Hezbollah (literally, The Party of God), is a Shia political party and para-military group in Lebanon, founded during the Lebanese Civil War (1975-1990) in response to three major issues: the historic marginalization of the Shia community, the 1982 Israeli invasion, and the encouragement of Ayatollah Ruhollah Khomeini’s Iran. Hezbollah, much like the Second Amendment, was not written into Lebanon’s original 1926 Constitution, it was instead empowered and legalized by a critical reinterpretation of the 1989 amendment to the constitution that ended the Civil War.

The Lebanese Civil War was driven by dissatisfaction with the basic institutional structure of the Lebanese state — as articulated by the 1926 Constitution and the 1946 National Pact. Urbanization and demographic changes after World War II eroded the power of the Maronite Christian-Sunni leadership consensus, and pushed formerly marginalized populations (the rapidly growing Shia community) into close contact with dominant groups (Sunnis and Christians), fostering inter-confessional group tensions. These tensions were exacerbated by the presence of Palestinian refugees and militant groups (including the Palestine Liberation Organization, the PLO) living and operating out of Lebanon.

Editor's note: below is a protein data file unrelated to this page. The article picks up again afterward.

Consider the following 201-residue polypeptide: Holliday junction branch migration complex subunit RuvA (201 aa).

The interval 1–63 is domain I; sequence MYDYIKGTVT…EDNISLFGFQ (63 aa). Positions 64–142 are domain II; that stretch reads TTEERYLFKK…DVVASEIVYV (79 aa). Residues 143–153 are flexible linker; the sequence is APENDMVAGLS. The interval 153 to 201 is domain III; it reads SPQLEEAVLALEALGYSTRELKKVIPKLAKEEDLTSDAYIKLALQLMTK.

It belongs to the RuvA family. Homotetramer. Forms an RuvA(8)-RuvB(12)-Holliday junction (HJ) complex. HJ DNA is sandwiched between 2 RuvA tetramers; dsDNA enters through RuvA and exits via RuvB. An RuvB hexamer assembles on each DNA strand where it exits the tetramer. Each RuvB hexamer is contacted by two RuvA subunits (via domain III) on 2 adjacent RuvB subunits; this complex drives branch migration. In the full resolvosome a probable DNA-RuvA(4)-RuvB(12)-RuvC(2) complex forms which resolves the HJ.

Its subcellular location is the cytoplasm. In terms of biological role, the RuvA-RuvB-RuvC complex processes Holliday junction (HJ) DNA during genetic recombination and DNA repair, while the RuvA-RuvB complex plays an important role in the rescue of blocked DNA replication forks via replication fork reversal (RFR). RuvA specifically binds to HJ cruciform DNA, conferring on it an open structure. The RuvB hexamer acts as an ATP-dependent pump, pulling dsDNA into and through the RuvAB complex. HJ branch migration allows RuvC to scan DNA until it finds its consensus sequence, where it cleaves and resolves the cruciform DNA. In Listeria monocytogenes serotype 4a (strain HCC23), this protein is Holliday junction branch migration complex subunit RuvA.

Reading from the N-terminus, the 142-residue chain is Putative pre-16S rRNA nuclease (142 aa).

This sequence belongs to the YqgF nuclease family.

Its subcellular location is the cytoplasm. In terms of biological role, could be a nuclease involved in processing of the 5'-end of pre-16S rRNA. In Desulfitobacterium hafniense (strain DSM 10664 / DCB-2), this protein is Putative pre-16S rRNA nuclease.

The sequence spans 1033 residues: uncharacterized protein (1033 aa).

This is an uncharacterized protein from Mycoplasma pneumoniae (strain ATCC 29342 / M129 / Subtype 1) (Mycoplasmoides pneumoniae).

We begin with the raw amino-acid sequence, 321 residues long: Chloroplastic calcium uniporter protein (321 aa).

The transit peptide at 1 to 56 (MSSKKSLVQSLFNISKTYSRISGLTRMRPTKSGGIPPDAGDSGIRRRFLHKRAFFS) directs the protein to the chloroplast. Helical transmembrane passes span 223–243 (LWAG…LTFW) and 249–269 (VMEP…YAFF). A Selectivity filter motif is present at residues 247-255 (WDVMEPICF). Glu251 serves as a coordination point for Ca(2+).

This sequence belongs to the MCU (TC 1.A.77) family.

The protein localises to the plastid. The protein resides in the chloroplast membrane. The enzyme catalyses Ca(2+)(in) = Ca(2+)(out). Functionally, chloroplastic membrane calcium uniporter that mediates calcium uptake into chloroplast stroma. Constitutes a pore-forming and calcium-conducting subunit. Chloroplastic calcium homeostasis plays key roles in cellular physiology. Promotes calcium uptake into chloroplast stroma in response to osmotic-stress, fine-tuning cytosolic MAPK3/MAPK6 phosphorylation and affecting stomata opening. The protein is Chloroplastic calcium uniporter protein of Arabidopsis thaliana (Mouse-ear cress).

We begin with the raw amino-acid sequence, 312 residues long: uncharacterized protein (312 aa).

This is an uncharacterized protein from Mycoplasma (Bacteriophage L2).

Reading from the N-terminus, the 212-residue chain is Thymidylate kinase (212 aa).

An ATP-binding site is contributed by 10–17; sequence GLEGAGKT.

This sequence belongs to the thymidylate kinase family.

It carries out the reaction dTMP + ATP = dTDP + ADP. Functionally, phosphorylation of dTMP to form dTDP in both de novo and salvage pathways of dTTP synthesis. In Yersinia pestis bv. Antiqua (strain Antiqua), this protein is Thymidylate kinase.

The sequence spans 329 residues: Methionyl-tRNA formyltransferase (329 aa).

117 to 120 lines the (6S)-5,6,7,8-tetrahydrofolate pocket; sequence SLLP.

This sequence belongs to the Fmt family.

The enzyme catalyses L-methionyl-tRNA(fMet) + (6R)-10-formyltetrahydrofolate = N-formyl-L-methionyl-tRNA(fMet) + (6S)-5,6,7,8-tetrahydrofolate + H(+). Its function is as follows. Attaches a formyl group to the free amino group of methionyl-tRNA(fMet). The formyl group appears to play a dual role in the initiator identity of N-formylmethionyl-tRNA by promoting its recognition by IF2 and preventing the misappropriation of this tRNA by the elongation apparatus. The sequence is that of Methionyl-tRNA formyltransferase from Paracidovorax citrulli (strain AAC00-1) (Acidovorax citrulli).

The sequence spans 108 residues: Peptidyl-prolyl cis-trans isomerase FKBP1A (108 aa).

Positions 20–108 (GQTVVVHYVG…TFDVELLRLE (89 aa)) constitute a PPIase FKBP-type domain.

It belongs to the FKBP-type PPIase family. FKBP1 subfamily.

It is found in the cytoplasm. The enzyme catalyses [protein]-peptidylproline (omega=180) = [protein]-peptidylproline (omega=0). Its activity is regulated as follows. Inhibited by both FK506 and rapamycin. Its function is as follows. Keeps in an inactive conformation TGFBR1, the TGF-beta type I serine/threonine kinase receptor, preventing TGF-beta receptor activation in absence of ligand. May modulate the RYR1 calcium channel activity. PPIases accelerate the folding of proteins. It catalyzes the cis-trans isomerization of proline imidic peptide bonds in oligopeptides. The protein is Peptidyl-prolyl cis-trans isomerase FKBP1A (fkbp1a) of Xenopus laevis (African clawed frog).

Israel entered the chaos of Lebanese Civil War in 1982 only to become the proximate cause for Hezbollah’s creation. The Israelis were initially even welcomed with rice and flowers because they entered Lebanon to evict the PLO from Southern Lebanon and provide a measure of stability. To this end, Israel declared it was not at war with the Lebanese state. Despite Israeli efforts to mitigate blowback against their military presence, elements of what would eventually become Hezbollah, aided by training and financial support from post-Revolutionary Iran, attacked IDF forces — including two suicide bombings of IDF headquarters in the southern city of Tyre in 1982 and 1983. Its attacks continued, notably with the 1983 Beirut barracks bombings, where two attackers killed 305 people, including 241 American and 58 French service members as well as six civilians. In 1985, due to Hezbollah’s expanding military proficiency and ferocity, Israel withdrew to the South Lebanon Security Belt until 2000, when it finally ended its occupation of southern Lebanon.